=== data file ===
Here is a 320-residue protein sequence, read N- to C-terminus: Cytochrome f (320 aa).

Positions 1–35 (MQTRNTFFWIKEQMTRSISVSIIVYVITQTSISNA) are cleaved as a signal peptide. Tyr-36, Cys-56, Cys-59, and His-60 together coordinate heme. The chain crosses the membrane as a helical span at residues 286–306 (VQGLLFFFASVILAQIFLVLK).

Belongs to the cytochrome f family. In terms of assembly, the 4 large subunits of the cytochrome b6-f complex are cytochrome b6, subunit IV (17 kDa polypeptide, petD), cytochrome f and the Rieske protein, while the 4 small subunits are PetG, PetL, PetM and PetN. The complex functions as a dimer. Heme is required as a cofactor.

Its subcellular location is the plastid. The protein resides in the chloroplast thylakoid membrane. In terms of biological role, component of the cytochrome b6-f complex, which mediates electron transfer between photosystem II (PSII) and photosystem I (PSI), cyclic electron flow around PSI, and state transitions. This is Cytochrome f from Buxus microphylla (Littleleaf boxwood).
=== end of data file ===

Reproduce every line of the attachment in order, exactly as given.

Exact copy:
Here is a 320-residue protein sequence, read N- to C-terminus: Cytochrome f (320 aa).

Positions 1–35 (MQTRNTFFWIKEQMTRSISVSIIVYVITQTSISNA) are cleaved as a signal peptide. Tyr-36, Cys-56, Cys-59, and His-60 together coordinate heme. The chain crosses the membrane as a helical span at residues 286–306 (VQGLLFFFASVILAQIFLVLK).

Belongs to the cytochrome f family. In terms of assembly, the 4 large subunits of the cytochrome b6-f complex are cytochrome b6, subunit IV (17 kDa polypeptide, petD), cytochrome f and the Rieske protein, while the 4 small subunits are PetG, PetL, PetM and PetN. The complex functions as a dimer. Heme is required as a cofactor.

Its subcellular location is the plastid. The protein resides in the chloroplast thylakoid membrane. In terms of biological role, component of the cytochrome b6-f complex, which mediates electron transfer between photosystem II (PSII) and photosystem I (PSI), cyclic electron flow around PSI, and state transitions. This is Cytochrome f from Buxus microphylla (Littleleaf boxwood).